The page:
Does the function satisfy the hypotheses of the Mean Value Theorem on the given interval?
f(x) = x/x+6
[1, 12]
If it satisfies the hypotheses, find all numbers c that satisfy the conclusion of the Mean Value Theorem. (Enter your answers as a comma-separated list. If it does not satisfy the hypotheses, enter DNE). Ive tried to do it multiple ways but i cant get the right answer. Please help!

- anonymous

- schrodinger

I got my questions answered at brainly.com in under 10 minutes. Go to brainly.com now for free help!

At vero eos et accusamus et iusto odio dignissimos ducimus qui blanditiis praesentium voluptatum deleniti atque corrupti quos dolores et quas molestias excepturi sint occaecati cupiditate non provident, similique sunt in culpa qui officia deserunt mollitia animi, id est laborum et dolorum fuga.
Et harum quidem rerum facilis est et expedita distinctio. Nam libero tempore, cum soluta nobis est eligendi optio cumque nihil impedit quo minus id quod maxime placeat facere possimus, omnis voluptas assumenda est, omnis dolor repellendus.
Itaque earum rerum hic tenetur a sapiente delectus, ut aut reiciendis voluptatibus maiores alias consequatur aut perferendis doloribus asperiores repellat.

Get this expert

answer on brainly

SEE EXPERT ANSWER

Get your **free** account and access **expert** answers to this

and **thousands** of other questions

- jim_thompson5910

the function is \[\Large f(x) = \frac{x}{x+6}\] right?

- anonymous

yes

- jim_thompson5910

which x value makes the denominator zero?

Looking for something else?

Not the answer you are looking for? Search for more explanations.

## More answers

- anonymous

-6

- jim_thompson5910

is -6 in the interval [1,12] ?

- anonymous

no

- jim_thompson5910

so the function is continuous on [1,12]
that allows us to use the MVT properly here

- jim_thompson5910

if there was a discontinuity on [1,12] then we couldn't use the MVT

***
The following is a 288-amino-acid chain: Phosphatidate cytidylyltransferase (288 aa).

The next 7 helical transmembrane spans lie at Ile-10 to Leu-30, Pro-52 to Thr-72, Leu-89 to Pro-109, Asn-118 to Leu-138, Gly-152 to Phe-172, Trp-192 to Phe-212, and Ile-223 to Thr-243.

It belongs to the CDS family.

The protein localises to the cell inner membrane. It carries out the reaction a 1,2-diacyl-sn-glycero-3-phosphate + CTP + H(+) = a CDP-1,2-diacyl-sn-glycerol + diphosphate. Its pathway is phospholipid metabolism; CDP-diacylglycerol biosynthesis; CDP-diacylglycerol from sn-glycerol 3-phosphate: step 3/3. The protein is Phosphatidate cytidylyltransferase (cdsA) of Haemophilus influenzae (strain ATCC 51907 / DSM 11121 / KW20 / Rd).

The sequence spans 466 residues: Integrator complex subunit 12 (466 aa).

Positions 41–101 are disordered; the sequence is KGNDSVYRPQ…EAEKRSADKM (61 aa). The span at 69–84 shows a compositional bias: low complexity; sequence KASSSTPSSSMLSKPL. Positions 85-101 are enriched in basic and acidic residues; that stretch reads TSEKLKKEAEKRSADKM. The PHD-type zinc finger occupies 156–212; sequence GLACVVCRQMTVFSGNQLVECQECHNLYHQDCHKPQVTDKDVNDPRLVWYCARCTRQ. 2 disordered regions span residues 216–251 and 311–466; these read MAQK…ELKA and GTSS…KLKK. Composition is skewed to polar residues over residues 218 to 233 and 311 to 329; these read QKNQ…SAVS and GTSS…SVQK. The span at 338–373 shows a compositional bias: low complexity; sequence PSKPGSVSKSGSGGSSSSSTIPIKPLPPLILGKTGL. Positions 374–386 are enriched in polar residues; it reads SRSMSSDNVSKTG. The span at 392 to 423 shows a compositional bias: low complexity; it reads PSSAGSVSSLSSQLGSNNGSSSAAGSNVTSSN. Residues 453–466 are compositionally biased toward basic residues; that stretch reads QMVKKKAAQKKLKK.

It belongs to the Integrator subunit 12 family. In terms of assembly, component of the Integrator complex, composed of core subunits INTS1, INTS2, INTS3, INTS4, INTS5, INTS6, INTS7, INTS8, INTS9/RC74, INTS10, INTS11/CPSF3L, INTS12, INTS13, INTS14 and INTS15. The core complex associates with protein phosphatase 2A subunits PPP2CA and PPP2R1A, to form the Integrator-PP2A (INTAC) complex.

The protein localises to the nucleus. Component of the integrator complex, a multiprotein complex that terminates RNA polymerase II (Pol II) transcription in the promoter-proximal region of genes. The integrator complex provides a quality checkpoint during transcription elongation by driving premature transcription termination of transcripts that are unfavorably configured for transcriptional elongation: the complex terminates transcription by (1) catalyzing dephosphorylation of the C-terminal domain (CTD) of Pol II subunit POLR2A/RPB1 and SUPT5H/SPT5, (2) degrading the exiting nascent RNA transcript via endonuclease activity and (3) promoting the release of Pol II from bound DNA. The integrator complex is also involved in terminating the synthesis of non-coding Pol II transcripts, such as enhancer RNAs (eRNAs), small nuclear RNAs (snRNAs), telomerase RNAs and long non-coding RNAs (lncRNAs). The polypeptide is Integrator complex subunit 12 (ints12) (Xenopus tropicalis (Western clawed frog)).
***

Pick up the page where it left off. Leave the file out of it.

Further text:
- anonymous

okay, I understand that part, the equation part is whats given me a lot of trouble, i dont have examples like this one

- jim_thompson5910

Mean Value Theorem
If f(x) is continuous on [a,b] and differentiable on (a,b), then there exists at least one value of c such that
\[\Large f \ '(c) = \frac{f(b) - f(a)}{b-a}\]

- jim_thompson5910

what you have to do is find the secant slope through (1, f(1)) and (12,f(12))
then find f ' (x)
set f ' (x) equal to the secant slope and solve for x

- anonymous

so i would substitute 1 for a and 12 for b?
that gives me 1?

- jim_thompson5910

you said `that gives me 1?`
what do you mean exactly? that's the secant slope you got?

- anonymous

yeah if i substitute the a for 1 and 12 for b, that equals to 11/11 so 1? i dont think im doing this right

- jim_thompson5910

that's not the correct secant slope

- jim_thompson5910

\[\Large f(x) = \frac{x}{x+6}\]
\[\Large f(1) = \frac{1}{1+6}\]
\[\Large f(1) = \frac{1}{7}\]

- jim_thompson5910

\[\Large f(x) = \frac{x}{x+6}\]
\[\Large f(12) = \frac{12}{12+6}\]
\[\Large f(12) = \frac{12}{18}\]
\[\Large f(12) = \frac{2}{3}\]

- anonymous

and then i would do the same for f(12)?

- jim_thompson5910

yes

- anonymous

okay I got that part!

- jim_thompson5910

you should have this next
\[\Large f \ '(c) = \frac{f(b) - f(a)}{b-a}\]
\[\Large f \ '(c) = \frac{f(12) - f(1)}{12-1}\]
\[\Large f \ '(c) = \frac{\frac{2}{3} - \frac{1}{7}}{12-1}\]
\[\Large f \ '(c) = \frac{\frac{11}{21}}{11}\]
\[\Large f \ '(c) = \frac{1}{21}\]

- jim_thompson5910

now you need f ' (x)

- anonymous

so then i would substitute 1/21 for x in this 6/(6+x)^2 right?

- jim_thompson5910

no

- jim_thompson5910

you set them equal to one another and solve for x

- anonymous

I set what equal to each other?

- jim_thompson5910

1/21 and that f ' (x) you got

- anonymous

i end up with 6=1/21x^2+4/7x+12/7

- anonymous

what would i do w the other x?

- jim_thompson5910

\[\Large f \ '(x) = \frac{6}{(x+6)^2}\]
\[\Large \frac{1}{21} = \frac{6}{(x+6)^2}\]
\[\Large 1*(x+6)^2 = 21*6\]
\[\Large (x+6)^2 = 126\]
keep going to solve for x

- anonymous

got -6+3root14 and -6-3root 14?

- jim_thompson5910

those are the correct solutions to the equation
you now need to check if they lie in the interval [1,12]

- anonymous

okay so it would only be -6+3root14

- jim_thompson5910

yes since \(\large -6+3\sqrt{14} \approx 5.22\) which is in the interval [1,12]

- jim_thompson5910

the other value is -17.22 which is not in that interval

- anonymous

thank you so much!!

Looking for something else?

Not the answer you are looking for? Search for more explanations.